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Democratic Congressman Looks to Rekindle Long-Dead Intergovernmental Commission

Rep. Gerald Connolly, D-Va. listens during a hearing on Capitol Hill in Washington, during April of 2014.

Rep. Gerald Connolly, D-Va. listens during a hearing on Capitol Hill in Washington, during April of 2014. AP Photo/J. Scott Applewhite


Connecting state and local government leaders

Rep. Gerry Connolly, of Virginia, also offered his views Tuesday on where things stand with a recently created U.S. House task force on intergovernmental issues.

WASHINGTON — A Virginia congressman wants to see an updated version of a federally-created intergovernmental affairs commission that shut down over two decades ago.

Rep. Gerry Connolly, a Democrat, said Tuesday that he plans to again introduce the Restore the Partnership Act, which would establish a National Commission on Intergovernmental Relations.

This body would be a successor to the dormant Advisory Commission on Intergovernmental Relations, or ACIR.

Connolly has unsuccessfully proposed similar legislation in past years.

The congressman also cautioned that a current House task force on intergovernmental affairs could hit partisan stumbling blocks if it becomes too focused on deriding federal authority.

Established in 1959, the ACIR ended its activities in 1996. The commission was designed as a bipartisan body of 26 members who could study problems, programs and other intergovernmental matters.

Members included representatives of the White House, congressional lawmakers, governors, state legislators, mayors and county officials.

Connolly floated the idea for his bill in a House Oversight and Government Reform Committee hearing where three western state governors testified. The congressman has previous experience in local government. Prior to his election to Congress, he was chairman of the Board of Supervisors in Fairfax County, Virginia.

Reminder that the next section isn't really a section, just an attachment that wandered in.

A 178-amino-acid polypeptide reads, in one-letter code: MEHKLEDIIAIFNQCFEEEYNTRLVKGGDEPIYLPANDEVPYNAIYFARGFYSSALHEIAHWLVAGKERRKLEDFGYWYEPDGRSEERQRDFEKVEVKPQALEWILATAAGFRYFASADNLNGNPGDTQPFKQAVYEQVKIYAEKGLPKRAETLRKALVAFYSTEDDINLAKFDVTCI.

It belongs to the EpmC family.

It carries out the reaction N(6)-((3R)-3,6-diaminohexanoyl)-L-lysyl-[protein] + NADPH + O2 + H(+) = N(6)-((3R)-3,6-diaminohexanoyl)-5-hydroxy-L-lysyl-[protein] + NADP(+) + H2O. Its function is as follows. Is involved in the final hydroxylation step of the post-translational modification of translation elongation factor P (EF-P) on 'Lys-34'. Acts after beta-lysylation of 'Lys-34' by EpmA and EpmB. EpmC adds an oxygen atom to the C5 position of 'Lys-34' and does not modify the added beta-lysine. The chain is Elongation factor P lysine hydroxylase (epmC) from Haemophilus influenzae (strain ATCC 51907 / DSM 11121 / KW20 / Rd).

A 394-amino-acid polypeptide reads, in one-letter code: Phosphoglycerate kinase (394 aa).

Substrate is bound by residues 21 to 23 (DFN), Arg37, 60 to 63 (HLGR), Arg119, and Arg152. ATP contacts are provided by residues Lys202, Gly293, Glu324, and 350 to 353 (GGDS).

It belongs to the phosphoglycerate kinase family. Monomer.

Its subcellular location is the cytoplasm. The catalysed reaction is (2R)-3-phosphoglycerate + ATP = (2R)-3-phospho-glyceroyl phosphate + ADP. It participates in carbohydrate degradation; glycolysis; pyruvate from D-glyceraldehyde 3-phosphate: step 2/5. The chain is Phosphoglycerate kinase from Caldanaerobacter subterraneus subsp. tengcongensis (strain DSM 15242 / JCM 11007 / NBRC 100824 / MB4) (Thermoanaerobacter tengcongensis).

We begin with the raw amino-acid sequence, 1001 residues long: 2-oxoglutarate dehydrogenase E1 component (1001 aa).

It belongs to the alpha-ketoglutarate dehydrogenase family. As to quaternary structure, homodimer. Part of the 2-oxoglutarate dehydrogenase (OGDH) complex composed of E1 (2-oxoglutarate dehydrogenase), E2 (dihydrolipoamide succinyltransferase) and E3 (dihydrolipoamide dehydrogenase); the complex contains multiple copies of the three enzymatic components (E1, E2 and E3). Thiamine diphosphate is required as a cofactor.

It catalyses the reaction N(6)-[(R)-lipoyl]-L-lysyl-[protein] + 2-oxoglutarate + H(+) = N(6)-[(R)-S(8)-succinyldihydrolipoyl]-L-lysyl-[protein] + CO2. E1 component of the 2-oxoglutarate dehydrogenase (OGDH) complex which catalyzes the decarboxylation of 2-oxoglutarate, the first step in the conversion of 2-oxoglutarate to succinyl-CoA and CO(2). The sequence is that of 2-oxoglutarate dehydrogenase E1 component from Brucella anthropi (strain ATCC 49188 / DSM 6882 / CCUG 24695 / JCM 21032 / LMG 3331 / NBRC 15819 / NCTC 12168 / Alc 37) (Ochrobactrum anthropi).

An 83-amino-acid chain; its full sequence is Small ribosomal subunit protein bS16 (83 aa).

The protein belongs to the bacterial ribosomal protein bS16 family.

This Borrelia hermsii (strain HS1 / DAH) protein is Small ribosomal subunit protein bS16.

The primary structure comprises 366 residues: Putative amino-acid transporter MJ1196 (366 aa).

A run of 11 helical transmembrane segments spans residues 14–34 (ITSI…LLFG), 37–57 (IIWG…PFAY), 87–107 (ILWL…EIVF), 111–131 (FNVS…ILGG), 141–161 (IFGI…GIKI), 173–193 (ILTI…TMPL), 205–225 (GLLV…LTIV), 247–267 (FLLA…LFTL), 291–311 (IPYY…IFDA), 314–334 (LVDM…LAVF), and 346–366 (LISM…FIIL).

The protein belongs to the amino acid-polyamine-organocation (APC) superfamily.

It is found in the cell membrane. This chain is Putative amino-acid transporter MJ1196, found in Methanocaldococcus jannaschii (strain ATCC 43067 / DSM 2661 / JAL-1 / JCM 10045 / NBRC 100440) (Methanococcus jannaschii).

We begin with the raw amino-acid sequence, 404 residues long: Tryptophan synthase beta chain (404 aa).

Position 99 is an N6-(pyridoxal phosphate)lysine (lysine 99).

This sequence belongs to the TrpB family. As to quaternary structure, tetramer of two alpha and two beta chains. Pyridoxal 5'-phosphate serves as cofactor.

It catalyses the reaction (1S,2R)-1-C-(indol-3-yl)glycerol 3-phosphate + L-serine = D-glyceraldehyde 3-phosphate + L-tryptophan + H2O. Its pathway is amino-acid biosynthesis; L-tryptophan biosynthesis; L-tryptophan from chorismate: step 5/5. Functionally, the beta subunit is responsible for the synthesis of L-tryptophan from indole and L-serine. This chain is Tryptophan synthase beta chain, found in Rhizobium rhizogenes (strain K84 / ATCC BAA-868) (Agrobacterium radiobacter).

He currently serves as the ranking Democrat on a special panel, dubbed the Speaker’s Task Force on Intergovernmental Affairs. House Speaker Paul Ryan and Minority Leader Nancy Pelosi announced the task force last May. It held two public meetings last year.

After Tuesday’s hearing, Connolly told Route Fifty there was no timeline for introducing the bill to reestablish an intergovernmental affairs commission and that his hope was that, as part of the speaker’s task force, “perhaps we could get bipartisan agreement that this is the kind of thing we need.”

Whether that’s the case, however, “it’s too early to tell you.”

Asked where the task force's work is headed, Connolly said: “I don’t know.” He added: “If where we’re headed is a broad critique of the federal government getting into the knickers of the states,” Democrats on the task force, he said, are “not going to go along with that.”

He said the jury is out on whether that’s the direction the panel is moving.

“That’s certainly where my friend Mr. Bishop and maybe Speaker Ryan want it to go,” Connolly said, referring to Rep. Rob Bishop, a Utah Republican who chairs the task force. “If they insist on that point of view, and only that point of view, we Democrats will dissent.”

“If you want to talk about: how can we try to make the partnership a more effective one?" he added, “you’ve got our attention.”

Bill Lucia is a Senior Reporter for Government Executive’s Route Fifty and is based in Washington, D.C.

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